The nature hike was over. The children were gathered around, as attentive as they would ever be. It was time for a secret of life.
From a khaki pocket, assistant forester Barbara Chalton pulled a pine seed, just like the one she had handed each child, and cracked its shell in her teeth. She squeezed the soft white meat apart and there it was, a pine tree embryo less than a quarter of an inch long.
Simple and elegant, its first four needles swept back like tail fins on a missile, and its tap root formed a point like the warhead.
"Now I want you to take your seed and your tree embryo and eat it," Chalton said.
The children opened their embryos and ate.
In the rough-and-tumble world of nature, some things produce and others consume.
Almost every day, children from across the county go to the Los Angeles County Fire Department's Malibu Forestry Unit in the Santa Monica Mountains south of Agoura.
When the bus pulls up, Chalton, a canvas homburg strapped stylishly under her chin, suspends her duties of planting and caring for 2,000 seedlings to greet the youngsters.
Chalton has carved out a specialty introducing children to the laws of nature. She tells it like it is, part science and part soap opera.
"OK, everybody. See that squirrel?" she said, pointing up a tree where some sort of squabble was in progress. "That squirrel and that crow have been fighting for more than a month. You know why? That squirrel went up in that crow's nest and ate an egg, and that crow has been attacking it ever since. That crow has a long memory."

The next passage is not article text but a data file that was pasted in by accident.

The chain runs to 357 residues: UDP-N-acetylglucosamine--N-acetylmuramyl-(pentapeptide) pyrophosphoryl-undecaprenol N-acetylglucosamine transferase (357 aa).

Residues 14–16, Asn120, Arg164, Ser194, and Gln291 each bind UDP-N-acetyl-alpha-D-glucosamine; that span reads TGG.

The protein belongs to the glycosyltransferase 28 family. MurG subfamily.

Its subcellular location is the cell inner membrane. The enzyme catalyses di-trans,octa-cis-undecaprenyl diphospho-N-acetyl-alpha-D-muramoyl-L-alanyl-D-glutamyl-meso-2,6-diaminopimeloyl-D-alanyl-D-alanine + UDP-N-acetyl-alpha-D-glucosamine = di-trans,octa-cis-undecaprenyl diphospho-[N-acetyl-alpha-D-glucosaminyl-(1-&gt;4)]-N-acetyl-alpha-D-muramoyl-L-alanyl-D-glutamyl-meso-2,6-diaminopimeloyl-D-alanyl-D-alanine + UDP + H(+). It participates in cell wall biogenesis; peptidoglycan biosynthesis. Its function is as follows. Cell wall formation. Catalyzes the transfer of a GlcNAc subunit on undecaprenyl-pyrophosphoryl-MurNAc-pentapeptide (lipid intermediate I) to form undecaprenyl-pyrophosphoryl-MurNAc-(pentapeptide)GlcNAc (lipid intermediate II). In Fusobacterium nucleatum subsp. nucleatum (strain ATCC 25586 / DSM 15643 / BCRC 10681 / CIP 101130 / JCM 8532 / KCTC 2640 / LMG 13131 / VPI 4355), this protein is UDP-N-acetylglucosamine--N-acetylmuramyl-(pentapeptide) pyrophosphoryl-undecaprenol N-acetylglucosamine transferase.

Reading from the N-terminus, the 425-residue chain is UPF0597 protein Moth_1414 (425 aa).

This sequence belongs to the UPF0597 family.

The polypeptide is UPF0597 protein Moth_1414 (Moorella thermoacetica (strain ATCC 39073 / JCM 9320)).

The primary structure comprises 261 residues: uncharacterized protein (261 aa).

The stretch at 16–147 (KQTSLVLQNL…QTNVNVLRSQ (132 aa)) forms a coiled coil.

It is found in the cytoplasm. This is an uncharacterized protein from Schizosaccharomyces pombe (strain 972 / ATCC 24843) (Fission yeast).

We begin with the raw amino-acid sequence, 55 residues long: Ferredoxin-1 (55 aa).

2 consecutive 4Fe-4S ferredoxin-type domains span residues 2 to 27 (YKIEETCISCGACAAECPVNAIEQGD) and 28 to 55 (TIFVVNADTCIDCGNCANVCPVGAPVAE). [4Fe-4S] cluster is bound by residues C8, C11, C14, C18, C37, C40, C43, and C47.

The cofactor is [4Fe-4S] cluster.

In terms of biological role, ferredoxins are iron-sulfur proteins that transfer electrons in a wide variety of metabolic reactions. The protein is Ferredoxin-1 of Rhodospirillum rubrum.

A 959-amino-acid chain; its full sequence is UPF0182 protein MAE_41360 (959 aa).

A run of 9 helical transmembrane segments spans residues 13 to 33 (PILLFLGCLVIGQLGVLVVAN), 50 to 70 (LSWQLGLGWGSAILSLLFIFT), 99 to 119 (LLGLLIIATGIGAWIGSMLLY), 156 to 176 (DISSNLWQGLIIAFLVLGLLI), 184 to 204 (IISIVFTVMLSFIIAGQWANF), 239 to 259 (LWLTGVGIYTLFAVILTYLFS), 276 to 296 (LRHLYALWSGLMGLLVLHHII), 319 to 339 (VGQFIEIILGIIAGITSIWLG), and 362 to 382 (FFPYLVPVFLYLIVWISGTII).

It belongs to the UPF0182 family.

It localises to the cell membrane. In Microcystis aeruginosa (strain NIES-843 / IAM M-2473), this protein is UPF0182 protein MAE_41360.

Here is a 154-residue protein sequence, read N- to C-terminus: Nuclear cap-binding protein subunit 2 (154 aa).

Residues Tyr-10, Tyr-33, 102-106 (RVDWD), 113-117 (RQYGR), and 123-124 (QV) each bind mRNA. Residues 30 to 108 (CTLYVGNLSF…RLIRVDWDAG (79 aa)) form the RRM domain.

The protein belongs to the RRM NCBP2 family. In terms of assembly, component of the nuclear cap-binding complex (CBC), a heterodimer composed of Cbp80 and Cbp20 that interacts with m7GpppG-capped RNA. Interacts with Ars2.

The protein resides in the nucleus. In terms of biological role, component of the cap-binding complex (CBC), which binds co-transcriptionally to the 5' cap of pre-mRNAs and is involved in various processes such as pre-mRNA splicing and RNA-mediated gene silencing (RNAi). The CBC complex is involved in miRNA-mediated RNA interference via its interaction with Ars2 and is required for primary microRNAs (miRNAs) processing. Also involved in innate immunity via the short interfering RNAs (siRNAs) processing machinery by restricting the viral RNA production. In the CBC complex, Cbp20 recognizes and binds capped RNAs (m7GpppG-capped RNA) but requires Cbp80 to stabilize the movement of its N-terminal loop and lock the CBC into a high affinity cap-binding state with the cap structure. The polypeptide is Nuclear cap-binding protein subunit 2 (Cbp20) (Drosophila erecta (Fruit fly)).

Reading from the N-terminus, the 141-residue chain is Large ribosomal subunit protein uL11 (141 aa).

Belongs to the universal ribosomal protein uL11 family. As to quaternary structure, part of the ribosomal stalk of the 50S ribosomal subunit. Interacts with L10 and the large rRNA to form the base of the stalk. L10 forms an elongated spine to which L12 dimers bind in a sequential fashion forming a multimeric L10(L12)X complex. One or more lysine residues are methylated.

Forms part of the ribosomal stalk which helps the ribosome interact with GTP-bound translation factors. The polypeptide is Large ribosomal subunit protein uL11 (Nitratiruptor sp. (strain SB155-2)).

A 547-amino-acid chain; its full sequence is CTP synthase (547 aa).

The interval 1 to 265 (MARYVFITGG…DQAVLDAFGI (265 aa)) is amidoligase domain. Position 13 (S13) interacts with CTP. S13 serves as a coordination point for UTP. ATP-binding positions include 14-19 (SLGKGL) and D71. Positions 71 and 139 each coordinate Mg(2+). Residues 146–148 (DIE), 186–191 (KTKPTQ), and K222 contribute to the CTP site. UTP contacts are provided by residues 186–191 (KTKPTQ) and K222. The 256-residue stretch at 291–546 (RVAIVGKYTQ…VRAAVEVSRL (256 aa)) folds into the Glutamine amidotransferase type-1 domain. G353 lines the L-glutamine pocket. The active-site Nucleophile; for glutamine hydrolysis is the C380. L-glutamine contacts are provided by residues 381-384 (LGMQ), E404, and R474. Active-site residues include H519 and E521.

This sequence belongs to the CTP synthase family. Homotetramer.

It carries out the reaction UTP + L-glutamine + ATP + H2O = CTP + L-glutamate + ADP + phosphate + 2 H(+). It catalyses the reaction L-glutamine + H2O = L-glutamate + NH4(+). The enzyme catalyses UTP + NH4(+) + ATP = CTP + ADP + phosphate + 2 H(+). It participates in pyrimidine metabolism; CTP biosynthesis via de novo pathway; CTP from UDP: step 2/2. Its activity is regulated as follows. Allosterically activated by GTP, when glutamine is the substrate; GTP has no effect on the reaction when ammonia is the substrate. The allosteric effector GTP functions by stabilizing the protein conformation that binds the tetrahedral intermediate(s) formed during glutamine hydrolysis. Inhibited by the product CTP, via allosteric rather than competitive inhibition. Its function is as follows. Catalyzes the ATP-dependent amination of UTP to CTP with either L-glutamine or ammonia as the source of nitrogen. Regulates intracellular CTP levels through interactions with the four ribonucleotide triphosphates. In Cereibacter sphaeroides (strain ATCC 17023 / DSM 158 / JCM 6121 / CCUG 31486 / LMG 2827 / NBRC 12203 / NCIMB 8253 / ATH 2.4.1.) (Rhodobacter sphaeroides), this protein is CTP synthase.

The Las Virgenes Road site is one of five county nurseries producing saplings that go to county facilities and homeowners for erosion control and windbreaks.
As the primary grower at the Malibu unit, Chalton spends her days planting seeds in greenhouse flats, transplanting saplings into pots, fighting mice and gophers, and watering the young trees. She goes on excursions with the women of the county's nearby detention camp to maintain groves at the Calabasas dump and Baldwin Hills Recreation Area.
Although she originally trained as a forest ranger and worked on trail crews fighting fires, Chalton seems to have found her niche as an interpretive guide, a job that makes use of her subtle sense of humor.
First Woman Forester
"I am the first woman forester in the county," Chalton said. "We have some very brilliant foresters in this county, but they didn't know what to say to the children. So they decided maybe it was time for a lady."
She said it took her a month to figure out what to say to the children.
As the tour of second-graders neared its end, Chalton stopped the group outside a small green shack that contained the stuffed animals for her wildlife lecture.
What children all want to know, she told them, is, "Are the animals real?"
"Yes, they're real," she said. "But they're dead real."
She explained that the animals were killed by disease or cars, not by rangers, then taken to someone called a taxidermist who removed everything that would decay.
"Things like the heart and the lungs and the kidneys," she said. "It all goes."
"Uuuh, gross," the kids said.
"Everybody asks, 'Are their eyes real?' " she went on. "No, these are marbles that are made to look like real eyes."
Inside, she told them why the bobcat is called Bob instead of George (for his short tail, not because his mother named him that), why the raccoon is called a bandit (for its masklike markings) and why the skunk is such a good friend to man.
The skunk, she explained, eats crickets, grasshoppers and cockroaches.